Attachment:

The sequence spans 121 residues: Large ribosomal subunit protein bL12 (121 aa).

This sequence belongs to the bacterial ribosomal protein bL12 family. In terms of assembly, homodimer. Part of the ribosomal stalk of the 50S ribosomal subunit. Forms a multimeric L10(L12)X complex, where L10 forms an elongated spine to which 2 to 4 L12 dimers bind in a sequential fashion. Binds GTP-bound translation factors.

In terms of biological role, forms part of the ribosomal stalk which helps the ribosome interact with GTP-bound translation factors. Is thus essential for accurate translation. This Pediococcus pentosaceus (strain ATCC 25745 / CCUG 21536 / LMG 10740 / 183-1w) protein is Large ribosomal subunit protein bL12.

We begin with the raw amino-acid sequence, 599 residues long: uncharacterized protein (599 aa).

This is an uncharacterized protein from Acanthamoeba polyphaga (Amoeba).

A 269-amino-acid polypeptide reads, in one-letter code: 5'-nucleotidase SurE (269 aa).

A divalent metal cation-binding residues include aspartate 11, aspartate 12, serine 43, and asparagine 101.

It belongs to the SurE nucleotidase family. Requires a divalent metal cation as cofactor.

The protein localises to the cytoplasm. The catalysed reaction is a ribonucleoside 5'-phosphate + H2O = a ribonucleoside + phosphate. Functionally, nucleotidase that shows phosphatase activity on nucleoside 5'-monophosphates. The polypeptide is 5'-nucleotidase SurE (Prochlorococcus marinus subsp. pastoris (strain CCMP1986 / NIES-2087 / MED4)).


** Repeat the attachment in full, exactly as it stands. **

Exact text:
The sequence spans 121 residues: Large ribosomal subunit protein bL12 (121 aa).

This sequence belongs to the bacterial ribosomal protein bL12 family. In terms of assembly, homodimer. Part of the ribosomal stalk of the 50S ribosomal subunit. Forms a multimeric L10(L12)X complex, where L10 forms an elongated spine to which 2 to 4 L12 dimers bind in a sequential fashion. Binds GTP-bound translation factors.

In terms of biological role, forms part of the ribosomal stalk which helps the ribosome interact with GTP-bound translation factors. Is thus essential for accurate translation. This Pediococcus pentosaceus (strain ATCC 25745 / CCUG 21536 / LMG 10740 / 183-1w) protein is Large ribosomal subunit protein bL12.

We begin with the raw amino-acid sequence, 599 residues long: uncharacterized protein (599 aa).

This is an uncharacterized protein from Acanthamoeba polyphaga (Amoeba).

A 269-amino-acid polypeptide reads, in one-letter code: 5'-nucleotidase SurE (269 aa).

A divalent metal cation-binding residues include aspartate 11, aspartate 12, serine 43, and asparagine 101.

It belongs to the SurE nucleotidase family. Requires a divalent metal cation as cofactor.

The protein localises to the cytoplasm. The catalysed reaction is a ribonucleoside 5'-phosphate + H2O = a ribonucleoside + phosphate. Functionally, nucleotidase that shows phosphatase activity on nucleoside 5'-monophosphates. The polypeptide is 5'-nucleotidase SurE (Prochlorococcus marinus subsp. pastoris (strain CCMP1986 / NIES-2087 / MED4)).